Mars - The Red Planet
If you look up into the night sky, you may notice one little object that seems to be different. It doesn’t flicker (like the stars do) and it looks like it has a faint red tinge. That object is the planet Mars and it does in fact have a slight reddish hue produced by iron oxide. The iron oxide provides both clues and questions about past conditions on this intriguing planet.
News You Can Use
- Space probes and Mars landing vehicles clearly identify the red material as iron oxide (common rust). Ferric oxide is formed when water in the presence of oxygen interacts with metallic iron.
- NASA launched the Curiosity Rover on November 26, 2011, and it landed on Mars on August 6th, 2012. The journey took over 9 months and covered 350,000,000 miles. The rover's mission is to explore the Gale Crater on Mars to study its climate and geology. It is a step towards future human exploration of Mars.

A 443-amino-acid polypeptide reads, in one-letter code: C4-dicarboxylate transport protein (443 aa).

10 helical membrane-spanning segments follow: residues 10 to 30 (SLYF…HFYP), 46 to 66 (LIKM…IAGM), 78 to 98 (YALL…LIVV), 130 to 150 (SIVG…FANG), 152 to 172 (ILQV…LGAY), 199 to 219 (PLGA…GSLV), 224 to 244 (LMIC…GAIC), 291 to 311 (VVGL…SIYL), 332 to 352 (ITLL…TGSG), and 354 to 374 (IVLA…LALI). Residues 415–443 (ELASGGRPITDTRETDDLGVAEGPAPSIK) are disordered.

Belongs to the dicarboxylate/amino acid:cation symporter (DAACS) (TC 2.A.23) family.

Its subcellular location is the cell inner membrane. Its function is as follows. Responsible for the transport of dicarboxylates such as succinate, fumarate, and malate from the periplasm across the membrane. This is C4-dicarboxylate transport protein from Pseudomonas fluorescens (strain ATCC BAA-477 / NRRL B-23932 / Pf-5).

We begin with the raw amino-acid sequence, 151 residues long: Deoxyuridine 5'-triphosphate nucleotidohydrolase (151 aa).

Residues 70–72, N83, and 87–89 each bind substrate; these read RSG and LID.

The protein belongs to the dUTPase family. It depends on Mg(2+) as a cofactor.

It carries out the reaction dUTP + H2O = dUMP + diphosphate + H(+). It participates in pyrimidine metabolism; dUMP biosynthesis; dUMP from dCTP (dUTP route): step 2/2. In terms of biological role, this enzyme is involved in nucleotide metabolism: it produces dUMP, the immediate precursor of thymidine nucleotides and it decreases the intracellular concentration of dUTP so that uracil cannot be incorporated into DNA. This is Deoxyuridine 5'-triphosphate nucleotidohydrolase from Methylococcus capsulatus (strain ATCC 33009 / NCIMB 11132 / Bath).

- This raises a big question about the composition of the Mars atmosphere. Present-day Mars has an atmosphere that is largely (~95%) carbon dioxide. Argon and nitrogen are present in small amounts (slightly less than 2% each), while there are only trace amounts of water vapor, oxygen, carbon monoxide and methane. These conditions do not support the formation of rust from iron, causing scientists to speculate about the source of this compound.
- Iron does not exist to any great extent in the free metallic state, but as iron ore. This ore is mined and then treated to obtain the iron. There are several processes that can be used to obtain iron in a purer form. The product desired depends upon the use to which the iron is put.
- Watch a video that tries to answer the question of where the rust came from on Mars:
Show What You Know
With the links below, learn more about iron and iron oxide. Then answer the following questions.
- List two theories dealing with the sources of iron oxide on Mars.
- What is rust?
- What is produced when iron is mixed with chromium?
- What is pig iron and what is its main property?